In situ assessment of periphyton recovery in a river contaminated by pesticides.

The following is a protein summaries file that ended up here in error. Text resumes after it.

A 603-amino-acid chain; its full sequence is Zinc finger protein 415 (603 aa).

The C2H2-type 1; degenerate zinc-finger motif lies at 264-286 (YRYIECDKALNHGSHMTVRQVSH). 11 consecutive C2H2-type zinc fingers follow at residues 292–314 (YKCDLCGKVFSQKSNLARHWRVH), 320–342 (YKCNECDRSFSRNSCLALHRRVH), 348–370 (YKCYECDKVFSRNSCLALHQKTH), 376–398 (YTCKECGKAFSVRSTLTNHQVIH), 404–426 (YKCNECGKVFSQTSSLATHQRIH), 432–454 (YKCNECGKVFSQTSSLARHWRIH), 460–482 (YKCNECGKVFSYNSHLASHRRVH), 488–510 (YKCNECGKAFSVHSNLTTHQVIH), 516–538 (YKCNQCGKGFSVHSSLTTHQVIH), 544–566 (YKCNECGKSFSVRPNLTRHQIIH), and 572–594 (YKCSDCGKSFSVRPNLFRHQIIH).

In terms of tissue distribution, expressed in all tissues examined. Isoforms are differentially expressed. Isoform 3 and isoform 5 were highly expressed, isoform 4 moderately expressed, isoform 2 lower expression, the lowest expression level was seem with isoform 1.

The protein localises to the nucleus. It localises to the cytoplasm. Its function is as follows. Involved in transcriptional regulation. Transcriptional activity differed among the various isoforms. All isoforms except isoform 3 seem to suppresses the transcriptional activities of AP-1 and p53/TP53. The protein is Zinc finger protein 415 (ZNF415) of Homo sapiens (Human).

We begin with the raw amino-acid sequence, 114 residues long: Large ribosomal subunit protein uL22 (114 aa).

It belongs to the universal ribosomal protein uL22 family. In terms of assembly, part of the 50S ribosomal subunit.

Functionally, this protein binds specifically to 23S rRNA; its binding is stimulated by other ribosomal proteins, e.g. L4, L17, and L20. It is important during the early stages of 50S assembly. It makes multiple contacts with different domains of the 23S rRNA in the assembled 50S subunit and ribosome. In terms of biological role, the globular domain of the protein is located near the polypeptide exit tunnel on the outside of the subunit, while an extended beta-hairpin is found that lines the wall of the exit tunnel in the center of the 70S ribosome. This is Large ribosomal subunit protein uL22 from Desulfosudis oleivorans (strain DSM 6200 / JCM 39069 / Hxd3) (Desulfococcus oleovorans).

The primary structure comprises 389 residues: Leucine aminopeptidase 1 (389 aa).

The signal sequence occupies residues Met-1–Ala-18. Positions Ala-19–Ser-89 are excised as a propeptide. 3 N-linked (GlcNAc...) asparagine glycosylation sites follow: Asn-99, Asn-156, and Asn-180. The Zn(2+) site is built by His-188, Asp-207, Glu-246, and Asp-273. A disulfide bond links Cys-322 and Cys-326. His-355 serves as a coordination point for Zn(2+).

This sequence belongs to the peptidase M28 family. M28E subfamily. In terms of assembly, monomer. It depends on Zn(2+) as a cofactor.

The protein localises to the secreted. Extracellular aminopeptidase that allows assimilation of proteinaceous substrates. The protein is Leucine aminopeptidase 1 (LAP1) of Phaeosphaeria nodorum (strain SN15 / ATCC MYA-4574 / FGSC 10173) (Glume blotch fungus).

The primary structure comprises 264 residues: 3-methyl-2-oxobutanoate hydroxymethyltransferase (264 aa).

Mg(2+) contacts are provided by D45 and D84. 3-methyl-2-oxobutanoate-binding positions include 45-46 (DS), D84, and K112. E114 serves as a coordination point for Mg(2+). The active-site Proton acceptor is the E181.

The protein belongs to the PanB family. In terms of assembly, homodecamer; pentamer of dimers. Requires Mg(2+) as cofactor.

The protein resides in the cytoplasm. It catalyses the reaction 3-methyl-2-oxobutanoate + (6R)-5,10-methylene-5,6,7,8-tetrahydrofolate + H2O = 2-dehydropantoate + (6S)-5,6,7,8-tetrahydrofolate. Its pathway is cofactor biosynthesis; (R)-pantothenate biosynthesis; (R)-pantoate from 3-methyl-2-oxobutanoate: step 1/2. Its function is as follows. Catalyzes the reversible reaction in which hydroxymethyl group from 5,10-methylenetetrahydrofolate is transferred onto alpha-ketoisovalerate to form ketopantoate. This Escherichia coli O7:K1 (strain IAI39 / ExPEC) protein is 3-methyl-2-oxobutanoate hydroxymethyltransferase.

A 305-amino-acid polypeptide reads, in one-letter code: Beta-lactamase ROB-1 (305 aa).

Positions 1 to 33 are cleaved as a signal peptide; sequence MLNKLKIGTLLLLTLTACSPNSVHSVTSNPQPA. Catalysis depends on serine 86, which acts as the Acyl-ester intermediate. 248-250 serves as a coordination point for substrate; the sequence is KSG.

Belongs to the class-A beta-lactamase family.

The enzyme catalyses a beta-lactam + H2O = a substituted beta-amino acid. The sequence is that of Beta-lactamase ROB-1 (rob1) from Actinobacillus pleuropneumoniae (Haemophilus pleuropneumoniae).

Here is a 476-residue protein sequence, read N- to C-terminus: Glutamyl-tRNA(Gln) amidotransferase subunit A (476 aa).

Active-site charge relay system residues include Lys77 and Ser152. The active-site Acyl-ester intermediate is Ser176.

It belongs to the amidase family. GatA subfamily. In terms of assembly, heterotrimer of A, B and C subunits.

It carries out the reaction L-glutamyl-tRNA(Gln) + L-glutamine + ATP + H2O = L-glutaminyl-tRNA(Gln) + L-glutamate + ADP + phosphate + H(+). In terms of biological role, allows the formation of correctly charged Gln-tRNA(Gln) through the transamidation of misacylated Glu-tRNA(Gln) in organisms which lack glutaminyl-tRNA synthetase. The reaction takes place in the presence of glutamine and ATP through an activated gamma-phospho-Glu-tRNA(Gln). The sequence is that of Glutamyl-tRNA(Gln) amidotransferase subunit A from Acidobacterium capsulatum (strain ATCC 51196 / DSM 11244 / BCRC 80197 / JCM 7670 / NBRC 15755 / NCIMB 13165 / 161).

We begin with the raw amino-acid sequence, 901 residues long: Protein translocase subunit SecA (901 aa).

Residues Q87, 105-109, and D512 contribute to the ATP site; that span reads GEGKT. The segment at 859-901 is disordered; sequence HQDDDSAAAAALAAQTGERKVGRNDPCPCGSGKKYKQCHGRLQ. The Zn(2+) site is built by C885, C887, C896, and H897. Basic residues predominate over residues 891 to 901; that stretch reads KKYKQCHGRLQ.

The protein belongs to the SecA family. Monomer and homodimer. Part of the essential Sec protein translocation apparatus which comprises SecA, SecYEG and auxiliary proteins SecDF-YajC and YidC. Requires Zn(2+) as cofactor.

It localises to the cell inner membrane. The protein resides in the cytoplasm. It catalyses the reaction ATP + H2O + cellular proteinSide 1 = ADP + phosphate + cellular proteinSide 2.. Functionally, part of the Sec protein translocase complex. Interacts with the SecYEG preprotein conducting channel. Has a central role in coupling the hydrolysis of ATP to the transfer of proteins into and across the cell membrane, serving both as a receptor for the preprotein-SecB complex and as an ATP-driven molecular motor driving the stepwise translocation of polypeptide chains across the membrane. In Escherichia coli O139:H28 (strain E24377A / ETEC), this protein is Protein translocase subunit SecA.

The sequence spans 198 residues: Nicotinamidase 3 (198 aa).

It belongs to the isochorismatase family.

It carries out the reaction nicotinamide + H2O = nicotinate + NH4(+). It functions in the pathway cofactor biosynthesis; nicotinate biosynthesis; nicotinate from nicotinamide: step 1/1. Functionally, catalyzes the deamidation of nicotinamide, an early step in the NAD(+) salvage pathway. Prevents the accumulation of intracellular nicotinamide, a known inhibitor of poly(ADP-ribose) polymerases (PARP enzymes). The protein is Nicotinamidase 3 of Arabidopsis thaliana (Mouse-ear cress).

ABSTRACT Recovery of bacterial and eukaryotic communities in biofilms naturally grown on stones was studied for 9 weeks after transferring them from a pesticide polluted downstream site of the river Morcille (Beaujolais, France) to a non-contaminated upstream site. Site-specific periphyton present on stones at both the down- and the upstream sampling site were collected to analyze the site-specific colonization. Throughout the experiment, structural and functional parameters were analyzed for the periphyton transferred and for the site-specific up- and downstream periphyton. Comparison between these three communities allowed quantifying recovery of the transferred one. Denaturing Gradient Gel Electrophoresis of PCR-amplified 16S and 18S rRNA gene fragments were used to assess prokaryotic and eukaryotic microbial community composition, respectively. Microscopy counts allowed characterizing the diatom taxa abundances. The sensitivity of the microalgal communities towards diuron and copper was investigated at the laboratory by short-term photosynthesis inhibition assays. The functional reaction of the bacterial communities towards copper was assessed by short-term respiration inhibition assays. The structure of transferred eukaryotic, bacterial and diatom communities was more similar to the structure of the downstream communities than to upstream ones even after 9 weeks acclimatization in particular for the bacterial community. In the same way, the community tolerance towards diuron and copper, as estimated by the EC50 values, was intermediate for the transferred biofilms compared to the local up- or downstream biofilm, even after 9 weeks of acclimatization. These results strongly suggest slow recovery, likely to be linked to long lasting exposure of pesticides and in particular copper adsorbed to the biofilm matrices and to the toughness for pioneer microorganisms to invade mature biofilms.